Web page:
Black Signs at the Exhibition

The IMF has come through for Georgia in an enormous way, approving a $750 million credit line for the beleaguered republic. Beyond the much needed aid, it’s a powerful political reminder for Russia of the gargantuan economic advantage the West maintains.

But in that article notice the black banner in the feature photograph. It’s a promotional piece for the slick SOSGeorgia site, written in very literate English and produced by a Georgian IT firm. Have you noticed how much better the Georgians are at appealing to world opinion than the Russians? Granted, theirs is the far more sympathetic cause, but there is some native skill involved in the marketing that may have something to do with the country’s cultural, political and commercial orientation toward the West. I hate to speculate too deeply on it, but it’s possible that disconnection from the West simply leads to bad public relations strategy. At least when you need to persuade the West, as both the Russians and Georgians do.

Johanna Neuman wrote a fascinating little book in the 90s called Lights, Camera, War, which was essentially an unintentional nonfiction treatment of JG Ballard’s Atrocity Exhibition. Like Ballard did, Neuman examined the modern lust for violent sensation through international media, which she thought could be driving global politics. We might go further and suggest that as the lights and cameras go out, so necessarily do opportunities for victory through media, and thus for political success in war. Possibly that speaks in a way to interdependence conferring soft advantages which can even neutralize superior military power in conflicts.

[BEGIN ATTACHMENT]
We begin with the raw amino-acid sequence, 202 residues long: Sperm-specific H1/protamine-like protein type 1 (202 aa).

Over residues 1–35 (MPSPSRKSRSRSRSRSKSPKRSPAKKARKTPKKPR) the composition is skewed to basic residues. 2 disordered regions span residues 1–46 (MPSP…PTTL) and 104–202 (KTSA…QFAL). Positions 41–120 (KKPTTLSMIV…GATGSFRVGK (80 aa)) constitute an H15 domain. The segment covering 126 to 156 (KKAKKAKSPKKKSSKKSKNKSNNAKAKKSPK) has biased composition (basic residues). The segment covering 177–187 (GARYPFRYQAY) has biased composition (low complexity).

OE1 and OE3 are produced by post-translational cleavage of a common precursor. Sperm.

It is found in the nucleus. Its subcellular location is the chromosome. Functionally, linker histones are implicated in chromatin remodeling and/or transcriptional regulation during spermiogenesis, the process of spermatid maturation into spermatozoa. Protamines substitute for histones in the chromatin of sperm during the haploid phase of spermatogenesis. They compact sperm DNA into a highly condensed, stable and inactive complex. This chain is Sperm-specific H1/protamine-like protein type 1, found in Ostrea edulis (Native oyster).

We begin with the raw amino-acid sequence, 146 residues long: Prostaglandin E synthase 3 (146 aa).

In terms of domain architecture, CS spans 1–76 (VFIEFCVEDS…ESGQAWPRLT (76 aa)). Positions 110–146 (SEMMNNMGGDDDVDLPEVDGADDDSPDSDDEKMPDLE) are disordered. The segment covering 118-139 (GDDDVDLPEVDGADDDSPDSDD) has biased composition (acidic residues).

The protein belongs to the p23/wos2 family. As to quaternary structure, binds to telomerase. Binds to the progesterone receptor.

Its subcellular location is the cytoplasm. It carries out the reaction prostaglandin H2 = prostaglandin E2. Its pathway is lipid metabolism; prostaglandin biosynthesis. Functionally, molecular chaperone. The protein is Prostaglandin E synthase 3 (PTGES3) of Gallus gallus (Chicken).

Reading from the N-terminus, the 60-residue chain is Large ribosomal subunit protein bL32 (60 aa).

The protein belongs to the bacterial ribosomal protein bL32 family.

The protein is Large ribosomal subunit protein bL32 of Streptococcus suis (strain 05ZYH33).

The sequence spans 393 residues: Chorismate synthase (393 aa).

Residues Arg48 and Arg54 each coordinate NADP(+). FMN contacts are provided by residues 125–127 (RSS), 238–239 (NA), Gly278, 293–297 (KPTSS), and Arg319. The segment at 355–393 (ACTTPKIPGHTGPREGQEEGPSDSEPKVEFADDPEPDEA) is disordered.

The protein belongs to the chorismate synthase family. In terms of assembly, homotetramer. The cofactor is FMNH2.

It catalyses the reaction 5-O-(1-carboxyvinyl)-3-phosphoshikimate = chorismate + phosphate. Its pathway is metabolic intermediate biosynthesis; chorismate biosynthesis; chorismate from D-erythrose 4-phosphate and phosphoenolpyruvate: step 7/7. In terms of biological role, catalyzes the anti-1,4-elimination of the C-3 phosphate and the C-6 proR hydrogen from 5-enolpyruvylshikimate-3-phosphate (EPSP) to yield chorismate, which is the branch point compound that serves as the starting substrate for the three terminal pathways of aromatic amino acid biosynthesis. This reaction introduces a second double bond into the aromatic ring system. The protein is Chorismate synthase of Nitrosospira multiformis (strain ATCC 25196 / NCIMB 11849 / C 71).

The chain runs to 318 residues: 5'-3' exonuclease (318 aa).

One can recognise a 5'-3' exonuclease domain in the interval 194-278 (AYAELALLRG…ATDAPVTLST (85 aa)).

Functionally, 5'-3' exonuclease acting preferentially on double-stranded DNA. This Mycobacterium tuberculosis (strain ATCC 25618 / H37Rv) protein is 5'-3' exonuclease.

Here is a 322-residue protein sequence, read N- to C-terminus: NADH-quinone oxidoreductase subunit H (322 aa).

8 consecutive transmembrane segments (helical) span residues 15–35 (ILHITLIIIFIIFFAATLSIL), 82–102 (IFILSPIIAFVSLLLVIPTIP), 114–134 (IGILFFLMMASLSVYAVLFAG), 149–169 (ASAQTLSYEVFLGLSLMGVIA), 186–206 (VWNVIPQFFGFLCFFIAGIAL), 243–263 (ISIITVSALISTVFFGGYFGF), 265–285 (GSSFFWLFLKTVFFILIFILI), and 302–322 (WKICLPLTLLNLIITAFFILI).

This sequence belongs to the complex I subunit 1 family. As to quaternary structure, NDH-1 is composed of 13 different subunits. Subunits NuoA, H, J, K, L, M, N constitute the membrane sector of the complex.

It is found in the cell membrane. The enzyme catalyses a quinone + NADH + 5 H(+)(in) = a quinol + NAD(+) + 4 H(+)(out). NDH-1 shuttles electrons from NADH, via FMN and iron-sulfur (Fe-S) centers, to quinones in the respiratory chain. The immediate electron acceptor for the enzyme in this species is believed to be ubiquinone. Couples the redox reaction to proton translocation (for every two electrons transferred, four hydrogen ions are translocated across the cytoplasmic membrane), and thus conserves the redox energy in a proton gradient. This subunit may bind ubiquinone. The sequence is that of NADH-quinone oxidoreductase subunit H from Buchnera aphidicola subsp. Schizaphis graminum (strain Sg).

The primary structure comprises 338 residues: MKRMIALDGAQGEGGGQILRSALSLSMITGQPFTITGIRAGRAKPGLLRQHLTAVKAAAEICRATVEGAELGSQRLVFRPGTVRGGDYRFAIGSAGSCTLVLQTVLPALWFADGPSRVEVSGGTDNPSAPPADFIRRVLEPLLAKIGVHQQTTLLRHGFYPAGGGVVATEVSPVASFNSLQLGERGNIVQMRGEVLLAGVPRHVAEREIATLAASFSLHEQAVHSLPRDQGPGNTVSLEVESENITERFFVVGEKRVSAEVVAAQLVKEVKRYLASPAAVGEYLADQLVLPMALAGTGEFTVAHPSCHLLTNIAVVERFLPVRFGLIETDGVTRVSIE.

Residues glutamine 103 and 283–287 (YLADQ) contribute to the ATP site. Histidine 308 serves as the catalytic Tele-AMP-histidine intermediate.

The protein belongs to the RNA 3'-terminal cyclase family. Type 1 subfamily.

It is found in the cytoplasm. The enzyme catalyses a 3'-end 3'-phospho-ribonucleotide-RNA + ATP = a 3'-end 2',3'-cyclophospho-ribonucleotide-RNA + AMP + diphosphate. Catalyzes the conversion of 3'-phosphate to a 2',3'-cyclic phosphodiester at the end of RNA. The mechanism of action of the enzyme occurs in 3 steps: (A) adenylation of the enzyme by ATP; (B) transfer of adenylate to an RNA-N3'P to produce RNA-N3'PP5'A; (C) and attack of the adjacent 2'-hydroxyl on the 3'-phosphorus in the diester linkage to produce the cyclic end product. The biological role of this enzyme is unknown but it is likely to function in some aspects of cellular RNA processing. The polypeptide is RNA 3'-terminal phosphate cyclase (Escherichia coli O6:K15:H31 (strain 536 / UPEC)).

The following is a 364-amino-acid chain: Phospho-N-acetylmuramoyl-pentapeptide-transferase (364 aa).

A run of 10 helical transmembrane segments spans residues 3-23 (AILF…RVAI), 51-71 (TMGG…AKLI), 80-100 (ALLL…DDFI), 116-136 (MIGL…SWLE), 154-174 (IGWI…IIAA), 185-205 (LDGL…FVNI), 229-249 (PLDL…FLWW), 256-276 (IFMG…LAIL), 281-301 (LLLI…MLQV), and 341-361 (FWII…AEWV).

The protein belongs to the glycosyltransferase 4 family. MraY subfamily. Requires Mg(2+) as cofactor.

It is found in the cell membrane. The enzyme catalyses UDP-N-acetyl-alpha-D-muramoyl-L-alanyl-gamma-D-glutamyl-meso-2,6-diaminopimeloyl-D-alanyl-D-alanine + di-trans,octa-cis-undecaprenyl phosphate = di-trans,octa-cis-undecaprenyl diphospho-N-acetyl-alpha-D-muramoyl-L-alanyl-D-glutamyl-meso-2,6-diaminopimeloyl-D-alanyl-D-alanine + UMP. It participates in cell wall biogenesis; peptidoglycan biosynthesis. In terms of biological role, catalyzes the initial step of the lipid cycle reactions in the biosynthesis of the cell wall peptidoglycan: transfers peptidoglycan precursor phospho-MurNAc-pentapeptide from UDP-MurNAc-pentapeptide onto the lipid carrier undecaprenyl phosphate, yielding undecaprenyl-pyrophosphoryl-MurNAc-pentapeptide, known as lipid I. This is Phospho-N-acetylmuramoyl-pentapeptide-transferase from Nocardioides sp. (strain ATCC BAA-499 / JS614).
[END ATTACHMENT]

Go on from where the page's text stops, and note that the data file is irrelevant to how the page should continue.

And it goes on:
Perhaps this is similar to the way the productivity of domestic industries can atrophy when insulated from exposure to international markets. Russia’s increasing cultural and political disengagement from the West, and her increasingly mercantile trade relationship, could be inadvertently stripping her of this unseen competitive advantage.

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One Response to “Black Signs at the Exhibition”

  1. [...] South Ossetia. The blog notes that one site established to put forward the Georgian case online encapsulates marketing skills absent from the Russian side. Posted by Onnik Krikorian  Print Version Share [...]

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